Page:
As workers decontaminate the apartment building of the second U.S. Ebola patient, neighbors of the infected Texas nurse are concerned. USA Today reports on Monday that residents on her block and especially people living inside the nurse’s apartment complex are shaken by the possible spread of the deadly virus. However, Dallas County officials say it’s not news that should bring about panic.
On September 30, the first case of Ebola in the U.S. was diagnosed in a man visiting from Liberia. Thomas Duncan, a 42-year-old Liberian national, was being treated at the Texas Health Presbyterian Hospital in Dallas. Duncan has since died from the disease, but not before spreading it to a Texas healthcare worker who closely cared for Duncan during his 11-day hospital stay.
Fox News reports that the CDC confirmed Ebola in the female nurse on Sunday afternoon. Questions are now being raised as to how the nurse became infected and exactly how many other people she put at risk. The unnamed nurse was wearing the recommended protective gear on the many occasions she attended to Duncan, but one expert claims Ebola caregivers may need to add more layers of protection.
The newly infected nurse was originally thought to have been at low risk of contracting the virus. The CDC is now saying that there was an obvious breach in protocol. Dr. Tom Frieden with the CDC says she may have become infected from touching her contaminated protective gear. According to Frieden, care of Ebola patients can be done safely but “requires meticulous and scrupulous attention to infection control.”
Health officials have already reportedly identified all potential exposures. A close contact of the infected nurse has been placed in isolation, and a dog residing in her apartment has shown no signs of infection but will be taken care of, according to Dallas Mayor Mike Rawlings. Rawlings also believes that all citizens of Dallas are safe. The Dallas fire and rescue hazmat team are working to decontaminate the nurse’s apartment and car, as well as areas outside her apartment building.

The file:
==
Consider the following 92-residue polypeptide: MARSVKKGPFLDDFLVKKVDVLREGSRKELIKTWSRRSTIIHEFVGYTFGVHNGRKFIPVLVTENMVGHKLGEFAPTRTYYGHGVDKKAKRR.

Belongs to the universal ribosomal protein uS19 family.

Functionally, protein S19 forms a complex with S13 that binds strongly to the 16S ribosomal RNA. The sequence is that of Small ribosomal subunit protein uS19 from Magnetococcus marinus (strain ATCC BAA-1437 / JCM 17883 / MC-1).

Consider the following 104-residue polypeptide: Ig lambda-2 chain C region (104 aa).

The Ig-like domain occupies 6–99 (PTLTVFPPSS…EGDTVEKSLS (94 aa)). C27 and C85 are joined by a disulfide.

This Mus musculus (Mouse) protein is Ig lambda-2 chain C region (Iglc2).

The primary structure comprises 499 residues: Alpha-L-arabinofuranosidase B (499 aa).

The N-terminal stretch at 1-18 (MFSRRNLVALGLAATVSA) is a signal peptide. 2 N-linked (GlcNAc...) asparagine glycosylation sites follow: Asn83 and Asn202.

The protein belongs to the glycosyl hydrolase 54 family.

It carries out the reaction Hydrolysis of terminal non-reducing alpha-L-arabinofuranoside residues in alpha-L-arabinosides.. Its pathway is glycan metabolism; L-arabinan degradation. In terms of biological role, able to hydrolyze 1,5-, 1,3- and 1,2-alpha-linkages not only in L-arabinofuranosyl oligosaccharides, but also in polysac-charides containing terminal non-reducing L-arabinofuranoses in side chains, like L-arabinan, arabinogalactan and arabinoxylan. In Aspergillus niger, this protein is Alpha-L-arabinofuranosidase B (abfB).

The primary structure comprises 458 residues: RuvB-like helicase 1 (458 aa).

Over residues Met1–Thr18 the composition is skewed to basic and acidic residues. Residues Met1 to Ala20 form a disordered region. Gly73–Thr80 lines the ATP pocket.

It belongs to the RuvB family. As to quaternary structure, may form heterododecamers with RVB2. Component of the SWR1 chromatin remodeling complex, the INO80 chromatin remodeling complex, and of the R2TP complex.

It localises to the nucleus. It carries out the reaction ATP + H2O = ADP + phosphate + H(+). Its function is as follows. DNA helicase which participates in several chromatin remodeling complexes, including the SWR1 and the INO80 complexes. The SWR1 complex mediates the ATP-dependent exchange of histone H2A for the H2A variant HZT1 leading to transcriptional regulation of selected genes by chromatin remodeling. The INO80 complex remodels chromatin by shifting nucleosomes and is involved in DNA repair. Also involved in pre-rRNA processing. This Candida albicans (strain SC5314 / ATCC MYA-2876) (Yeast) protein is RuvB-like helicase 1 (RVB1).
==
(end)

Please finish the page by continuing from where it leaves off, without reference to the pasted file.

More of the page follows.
One neighbor said that he went back to bed after Dallas police told him not to panic, saying there’s nothing he can do about it. Other people in the nurse’s neighborhood are understandably fearful. One shaken young neighbor said that “it’s a little creepy that it’s just right down the street now.” Director of Dallas County Health, Zachary Thompson, passed out fliers and stressed how difficult it would be for neighbors to actually contract the disease.
In fact, according to the CDC, only other healthcare workers and close family and friends of the infected nurse are at the highest risk of getting the disease. Spread of Ebola can only occur with close contact of an infected person’s bodily fluids, and those fluids must come in contact with either an open wound or someone else’s nose, mouth or eyes. Dr. Tom Frieden reiterated that Ebola is not airborne and cannot infect people through casual contact.
Said Frieden, “People don’t get exposed by sitting next to someone on the bus.” Frieden went on to say that Ebola is not as infectious as the flu, the measles or the common cold. The infected nurse is said to be in stable condition at the Texas Health Presbyterian Hospital, and all other hospital staff that had close contact with Duncan are closely being monitored. The hospital also said that it is “triple-checking” their full compliance with updated CDC guidelines.
More than 4,000 people in West Africa have been killed by the current Ebola outbreak. The initial outbreak is said to have started with a 2-year-old boy on December 2, 2013 in the Guinea village of Meliandou, Guéckédou. The young boy died four days after becoming ill, followed by his sister, mother and grandmother. The first case of Ebola in Liberia was reported in late March 2014. Thomas Duncan became the first person in the U.S. to be diagnosed with Ebola. Before traveling to the United States, Duncan reportedly lied on a pre-flight questionnaire about his contact with Ebola in Liberia.